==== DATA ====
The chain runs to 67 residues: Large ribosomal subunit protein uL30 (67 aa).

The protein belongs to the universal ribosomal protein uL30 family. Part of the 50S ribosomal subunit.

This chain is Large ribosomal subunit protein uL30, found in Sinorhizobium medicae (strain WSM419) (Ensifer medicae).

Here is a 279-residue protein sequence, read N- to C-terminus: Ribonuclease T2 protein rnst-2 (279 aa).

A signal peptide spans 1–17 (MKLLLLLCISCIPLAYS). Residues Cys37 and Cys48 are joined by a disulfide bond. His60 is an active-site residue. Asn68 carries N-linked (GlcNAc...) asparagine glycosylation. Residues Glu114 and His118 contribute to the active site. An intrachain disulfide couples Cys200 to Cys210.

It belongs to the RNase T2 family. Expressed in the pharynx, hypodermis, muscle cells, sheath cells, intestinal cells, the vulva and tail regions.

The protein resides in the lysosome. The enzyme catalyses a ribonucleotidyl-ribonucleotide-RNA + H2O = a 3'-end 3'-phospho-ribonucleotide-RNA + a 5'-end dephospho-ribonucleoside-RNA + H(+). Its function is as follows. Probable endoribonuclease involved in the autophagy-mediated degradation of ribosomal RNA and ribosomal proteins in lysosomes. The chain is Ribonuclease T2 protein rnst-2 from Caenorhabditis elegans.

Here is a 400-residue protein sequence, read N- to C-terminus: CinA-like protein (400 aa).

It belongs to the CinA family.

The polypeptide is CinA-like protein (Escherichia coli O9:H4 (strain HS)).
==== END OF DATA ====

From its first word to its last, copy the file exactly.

The chain runs to 67 residues: Large ribosomal subunit protein uL30 (67 aa).

The protein belongs to the universal ribosomal protein uL30 family. Part of the 50S ribosomal subunit.

This chain is Large ribosomal subunit protein uL30, found in Sinorhizobium medicae (strain WSM419) (Ensifer medicae).

Here is a 279-residue protein sequence, read N- to C-terminus: Ribonuclease T2 protein rnst-2 (279 aa).

A signal peptide spans 1–17 (MKLLLLLCISCIPLAYS). Residues Cys37 and Cys48 are joined by a disulfide bond. His60 is an active-site residue. Asn68 carries N-linked (GlcNAc...) asparagine glycosylation. Residues Glu114 and His118 contribute to the active site. An intrachain disulfide couples Cys200 to Cys210.

It belongs to the RNase T2 family. Expressed in the pharynx, hypodermis, muscle cells, sheath cells, intestinal cells, the vulva and tail regions.

The protein resides in the lysosome. The enzyme catalyses a ribonucleotidyl-ribonucleotide-RNA + H2O = a 3'-end 3'-phospho-ribonucleotide-RNA + a 5'-end dephospho-ribonucleoside-RNA + H(+). Its function is as follows. Probable endoribonuclease involved in the autophagy-mediated degradation of ribosomal RNA and ribosomal proteins in lysosomes. The chain is Ribonuclease T2 protein rnst-2 from Caenorhabditis elegans.

Here is a 400-residue protein sequence, read N- to C-terminus: CinA-like protein (400 aa).

It belongs to the CinA family.

The polypeptide is CinA-like protein (Escherichia coli O9:H4 (strain HS)).